GREEN COFFEE Indonesia-Sumatra Mandheling GR1 132 LB

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From: $77.60 /LB
In writing about Netherlands’ Indies (N.I.) coffees almost a century ago, Ukers* said, “The finest N.I. coffees are produced in the districts of M...MORE ABOUT THIS ITEM>
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Sweet Cavendish tobacco, dried berries, nutmeg, bottomless buttery depth of earth and muted spice allspice, and star anise.


In writing about Netherlands’ Indies (N.I.) coffees almost a century ago, Ukers* said, “The finest N.I. coffees are produced in the districts of Mandheling and Ankola in Sumatra at an elevation of 3,000 feet.”

the Dutch East India Company (Vereenigde Oostindische Compagnie ; VOC) attempted to introduce coffee, as a cash crop into The N.I. In 1696. The effort failed as flooding in Batavia (Jakarta) destroyed the nascent crop, but in 1699 they were successful, and the first export of coffee from Batavia to The Netherlands was just 12 years later in 1711. And so the story of coffee in what is now Indonesia, the world’s 4th largest coffee producing country, began.

Coffee was introduced to Sumatra the NI’s western most Island in 1888, around Lake Toba, which fills a large volcanic caldera in the mountainous Northwest province of North Sumatra. Toba is one of the deepest lakes on earth, at 505 meters (almost 1660 Ft.). The coffee production area is a high plateau, known for its diversity of tree fern species. It is considered, by the folks who cultivate Indonesian coffee, a perfect location for the cultivation of Arabica coffee.

Unlike Mocha, the name of Arabia’s famous coffee, the name Mandheling, is not a port of embarkation, It is not, as Kenya Kent the name of a cultivar. Unlike Huila it does not derive its name from the geographic region in which it is grown. Mandheling derives its name from an indigenous people of Indonesia, the Mandailing, who without knowing gave their name to Mandheling coffee. It is unfortunate that the name actually tells the buyer little of its provenance.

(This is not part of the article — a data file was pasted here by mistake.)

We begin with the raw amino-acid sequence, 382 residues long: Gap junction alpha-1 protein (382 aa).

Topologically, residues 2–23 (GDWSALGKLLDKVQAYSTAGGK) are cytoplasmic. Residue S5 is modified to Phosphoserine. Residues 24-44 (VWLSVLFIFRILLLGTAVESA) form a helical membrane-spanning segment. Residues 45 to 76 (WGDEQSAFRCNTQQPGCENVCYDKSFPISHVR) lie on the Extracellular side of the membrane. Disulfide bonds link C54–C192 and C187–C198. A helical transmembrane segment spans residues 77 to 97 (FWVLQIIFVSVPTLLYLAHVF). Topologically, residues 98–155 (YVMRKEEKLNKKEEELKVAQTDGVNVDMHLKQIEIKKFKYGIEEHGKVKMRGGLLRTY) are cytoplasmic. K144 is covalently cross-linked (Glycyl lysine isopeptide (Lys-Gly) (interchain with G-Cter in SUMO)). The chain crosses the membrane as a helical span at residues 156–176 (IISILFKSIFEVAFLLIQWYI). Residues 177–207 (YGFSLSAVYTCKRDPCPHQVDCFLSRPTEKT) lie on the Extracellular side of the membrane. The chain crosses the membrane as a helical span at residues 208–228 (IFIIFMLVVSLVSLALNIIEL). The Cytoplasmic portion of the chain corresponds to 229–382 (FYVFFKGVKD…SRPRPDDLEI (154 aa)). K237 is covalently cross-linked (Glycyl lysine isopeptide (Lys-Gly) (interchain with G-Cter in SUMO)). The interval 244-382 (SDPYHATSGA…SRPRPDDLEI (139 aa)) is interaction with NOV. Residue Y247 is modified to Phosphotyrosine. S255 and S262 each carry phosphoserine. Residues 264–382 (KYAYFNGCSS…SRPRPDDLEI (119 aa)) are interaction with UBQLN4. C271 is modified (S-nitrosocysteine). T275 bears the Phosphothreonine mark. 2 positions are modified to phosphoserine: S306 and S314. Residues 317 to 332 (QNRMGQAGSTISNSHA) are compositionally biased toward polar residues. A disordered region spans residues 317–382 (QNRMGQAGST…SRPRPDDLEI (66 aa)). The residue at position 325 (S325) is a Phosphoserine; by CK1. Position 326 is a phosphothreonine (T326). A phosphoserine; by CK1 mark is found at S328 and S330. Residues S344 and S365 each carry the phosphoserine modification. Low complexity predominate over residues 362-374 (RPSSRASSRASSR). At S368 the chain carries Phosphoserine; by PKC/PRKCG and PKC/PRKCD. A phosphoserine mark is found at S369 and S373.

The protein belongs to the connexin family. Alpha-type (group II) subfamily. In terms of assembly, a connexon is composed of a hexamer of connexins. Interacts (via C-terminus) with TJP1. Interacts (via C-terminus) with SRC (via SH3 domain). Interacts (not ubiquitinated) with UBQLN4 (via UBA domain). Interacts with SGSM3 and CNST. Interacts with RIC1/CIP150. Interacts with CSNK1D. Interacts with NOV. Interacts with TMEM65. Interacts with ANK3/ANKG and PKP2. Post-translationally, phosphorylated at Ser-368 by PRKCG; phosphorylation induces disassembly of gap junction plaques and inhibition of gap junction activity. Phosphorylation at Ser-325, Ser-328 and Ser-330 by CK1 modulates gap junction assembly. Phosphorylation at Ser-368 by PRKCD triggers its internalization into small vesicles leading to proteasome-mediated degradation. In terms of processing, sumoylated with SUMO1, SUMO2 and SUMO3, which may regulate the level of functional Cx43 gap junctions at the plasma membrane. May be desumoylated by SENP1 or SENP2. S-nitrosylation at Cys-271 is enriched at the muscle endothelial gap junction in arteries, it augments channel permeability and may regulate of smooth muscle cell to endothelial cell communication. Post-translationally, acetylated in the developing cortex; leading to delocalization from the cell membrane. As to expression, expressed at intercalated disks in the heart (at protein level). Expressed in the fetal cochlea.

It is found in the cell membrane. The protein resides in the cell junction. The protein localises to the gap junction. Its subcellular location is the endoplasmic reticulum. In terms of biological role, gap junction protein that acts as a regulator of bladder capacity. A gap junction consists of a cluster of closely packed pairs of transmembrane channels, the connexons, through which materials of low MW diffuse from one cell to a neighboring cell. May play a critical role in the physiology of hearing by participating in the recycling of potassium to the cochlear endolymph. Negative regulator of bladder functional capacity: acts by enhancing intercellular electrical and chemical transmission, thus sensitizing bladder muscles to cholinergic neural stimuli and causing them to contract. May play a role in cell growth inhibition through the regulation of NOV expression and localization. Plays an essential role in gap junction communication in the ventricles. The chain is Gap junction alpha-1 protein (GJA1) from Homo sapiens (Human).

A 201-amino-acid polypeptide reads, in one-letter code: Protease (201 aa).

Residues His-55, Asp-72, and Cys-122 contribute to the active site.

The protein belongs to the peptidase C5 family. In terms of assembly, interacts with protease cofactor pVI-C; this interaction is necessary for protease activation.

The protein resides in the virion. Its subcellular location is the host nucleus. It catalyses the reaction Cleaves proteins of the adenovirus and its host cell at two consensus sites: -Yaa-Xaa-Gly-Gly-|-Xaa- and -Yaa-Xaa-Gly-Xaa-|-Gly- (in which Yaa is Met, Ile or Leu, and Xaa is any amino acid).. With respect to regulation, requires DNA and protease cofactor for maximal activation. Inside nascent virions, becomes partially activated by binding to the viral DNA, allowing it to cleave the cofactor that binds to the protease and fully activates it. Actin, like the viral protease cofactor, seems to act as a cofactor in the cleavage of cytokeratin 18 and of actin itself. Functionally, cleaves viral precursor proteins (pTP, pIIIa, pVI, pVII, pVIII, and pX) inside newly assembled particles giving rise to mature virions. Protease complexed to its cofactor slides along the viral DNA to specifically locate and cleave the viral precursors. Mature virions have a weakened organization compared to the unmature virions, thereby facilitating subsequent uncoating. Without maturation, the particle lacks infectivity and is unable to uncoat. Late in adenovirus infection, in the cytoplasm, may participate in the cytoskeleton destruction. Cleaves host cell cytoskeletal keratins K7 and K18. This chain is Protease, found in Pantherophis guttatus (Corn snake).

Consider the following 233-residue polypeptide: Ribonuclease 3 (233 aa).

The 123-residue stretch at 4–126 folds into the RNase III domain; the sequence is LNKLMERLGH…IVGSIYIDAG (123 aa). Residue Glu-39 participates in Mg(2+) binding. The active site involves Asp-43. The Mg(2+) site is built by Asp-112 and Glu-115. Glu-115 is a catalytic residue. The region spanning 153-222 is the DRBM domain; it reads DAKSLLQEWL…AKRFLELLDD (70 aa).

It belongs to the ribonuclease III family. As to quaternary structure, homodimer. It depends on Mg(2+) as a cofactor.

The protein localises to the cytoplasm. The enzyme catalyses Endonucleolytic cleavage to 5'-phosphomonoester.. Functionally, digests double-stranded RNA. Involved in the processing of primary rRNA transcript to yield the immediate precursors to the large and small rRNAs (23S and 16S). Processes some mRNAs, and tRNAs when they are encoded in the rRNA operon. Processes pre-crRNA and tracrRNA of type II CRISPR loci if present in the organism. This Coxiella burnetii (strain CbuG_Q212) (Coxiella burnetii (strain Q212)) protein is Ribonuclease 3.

There are thousands of smallholder farms averaging two hectares or less in Sumatra. Many of the farmers are women who sell their coffee at their local markets. On these small domestic plots, coffee is often the only cash crop providing currency for about 5 million people. The coffee produced is lot-by-lot diverse in quality and taste due to the large number of farmers, and the unique wet hulling / sun-drying process called "Giling Basah" they employ. Insect and worm damage to the beans is a regular occurrence with this coffee. The beans’ high moisture content from being semi-prepared on the farm, and then transported to Medan, for final finishing causes mold, and fungal damage contributing to Sumatra coffee’s unique low acid, heavy body cup character. I know it doesn’t sound appetizing, but the resulting cup, in my opinion, is among the best.

The original Sumatra coffee was Bourbon variety Arabica; a natural variation of Arabian (Mocha) Coffee cultivated beginning in 1715 on the French Island of Bourbon (Reunion) in the Indian Ocean off the East coast of Madagascar.

Hemileia Vastatrix, coffee leaf rust disease (CLR) first appeared in East Africa in 1861, then Ceylon (Sri Lanka) and arrived in Java in 1876. By the end of the century CLR had destroyed the coffee economy of the DI. Coffea Arabica was replaced with non-coffee crops as rubber, and low yielding Coffea Liberica, and Coffea Canephora (robusta) whose cup quality is considered less desirable than Arabica. The coffee economy was destroyed again during WWII. In the post war years Sumatra Typica (a natural Indonesian variety) and Catimor, a disease resistant variety developed in Portugal in 1959, were successfully planted. Some of the other varieties of Arabica being cultivated in Sumatra today include Sigarar Utang, Onan Ganjang, (an S795 /Bourbon highbred), USDA762, (of Ethiopia Typica lieage), SL795 (a Kenya Kent / Typica cross breed. You may be unfamiliar with the names of these (as am I) but they are all high quality Arabica varietals suited to the Sumatra Island soil, climate, and pest conditions.

The peak harvesting seasons in Sumatra are Spring (March - May) and Fall (September - November). Still there are trees producing coffee for harvest throughout the year, and it is normal to see flowers, buds, green cherries and ripe cherries on the same tree through much of the year.

In this “season” of fashionably clean, sharp, bright coffees Sumatra stands out as a cello in the trumpet section. Beloved by some like me and scorned by others.

-DNS, Coffeeman

* William Ukers (1873-1945) Founder and Publisher of Tea & Coffee Trade Journal, and Ukers’ Tea & Coffee Buyers Guide, author of All About Coffee, Tea & Coffee Trade Journal Co, New York 1922. 2nd Ed. 1935. Also authored Java & Sumatra, Romance of Coffee, Coffee Merchandising, Ten Years of Coffee Progress, A Trip to Brazil, Coffee Facts, Coffee, and numerous books on tea.

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